Tuesday, September 27, 2005

The Golden Rule of Recovery

Jon gently reminded me yesterday that the golden rule of recovery is a day of recovery for every mile you race (thanks Jon). I have ignored this rule of thumb for the entire year, as I have ignored a lot of other running advice, rules and common sense. I suppose that I could be more competitive (e.g. faster) if I would strictly follow recovery and training rules, but I was a rebellious kid in my youth and some things don’t change easily ;-)

I did concentrate on slowing my pace down considerably last night, at least in comparison to my normal training pace of late. This morning I am thankful that I did this, I feel really great, although I can tell that my legs are not fully healed from the marathon.

But anyway last night while practicing some wife-support (e.g. doing the dishes) I was thinking about what Jon said. I promised myself that I wouldn’t dwell or make excuses for my latest marathon performance because, well, because it really was not that bad. However it still nags me in the back of my mind why I seem to hit the wall so badly during a marathon. Before the marathon I played around with various race calcuators, formulas etc. and they all pointed to a sub-four hour marathon based on my HM and 10K races. I just want to know how I can gain control of the marathon, not let it control me.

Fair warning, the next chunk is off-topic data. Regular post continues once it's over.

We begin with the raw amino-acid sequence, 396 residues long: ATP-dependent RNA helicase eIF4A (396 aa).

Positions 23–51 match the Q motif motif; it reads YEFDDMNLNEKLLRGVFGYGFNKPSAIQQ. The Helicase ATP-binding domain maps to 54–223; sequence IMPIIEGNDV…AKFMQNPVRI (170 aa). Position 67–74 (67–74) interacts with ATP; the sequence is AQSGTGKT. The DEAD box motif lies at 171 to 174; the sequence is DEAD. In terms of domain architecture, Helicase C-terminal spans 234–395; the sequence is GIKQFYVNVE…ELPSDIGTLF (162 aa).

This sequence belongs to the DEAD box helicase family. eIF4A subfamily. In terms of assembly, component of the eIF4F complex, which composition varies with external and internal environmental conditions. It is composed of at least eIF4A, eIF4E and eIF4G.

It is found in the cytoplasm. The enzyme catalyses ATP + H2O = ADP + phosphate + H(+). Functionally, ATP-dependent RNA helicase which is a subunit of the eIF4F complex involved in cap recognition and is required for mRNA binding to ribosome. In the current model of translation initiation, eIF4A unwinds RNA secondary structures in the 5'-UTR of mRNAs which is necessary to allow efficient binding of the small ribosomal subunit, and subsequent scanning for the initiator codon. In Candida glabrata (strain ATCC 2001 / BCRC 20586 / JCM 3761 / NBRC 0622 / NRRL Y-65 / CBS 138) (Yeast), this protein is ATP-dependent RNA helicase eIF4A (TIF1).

Anyway, back to wife-support and meditating on recovery. I ran a 25K run on August 6 and took the next day off from training, then it was back to rigorous marathon training. On September 4 I ran a half-marathon, set a PR no less, took 2 days off and was back to training. Granted it was Taper Time and I was doing much less running, but still recovery was way too short.

So September 18th rolled around, I had tapered, but technically did not really recover from the half, and the runs that I made between the 4th and 18th were at full intensity. Then I get this brilliant idea that I am invincible and can run a marathon in 3:45:00 and set out to prove it. If you read the race report it is obvious that I am mere mortal and probably can plead temporary insanity for this decision.

But I will leave any negative vibes about the marathon for when I am 90 and reminisce about the days when I was a “kid” learning to run.I thank the good lord that I did not damage anything outside of my pride and am looking forwards towards the horizon and my next race.

Now I have promised myself that the rest of the runs this year are going to be less stress fun runs. I have my PR’s for the year, I need to get over this “need for speed” until Spring fever hits next year.

So I am totally looking forward to my Brandenkopf 10K Mountain Run on October 9th. It will be challenging, it is impossible to maintain the pace that I have been trying to do, and it is a totally different kind of race. An advertisement suggested it is a cross-country race up the side of a mountain. I can’t wait, this is just what I need in the moment!

I can't wait to read about it! I love the way you write about your runs - it gets me even more excited about my own.
I'm with Neca. The way you write puts us right there with you.
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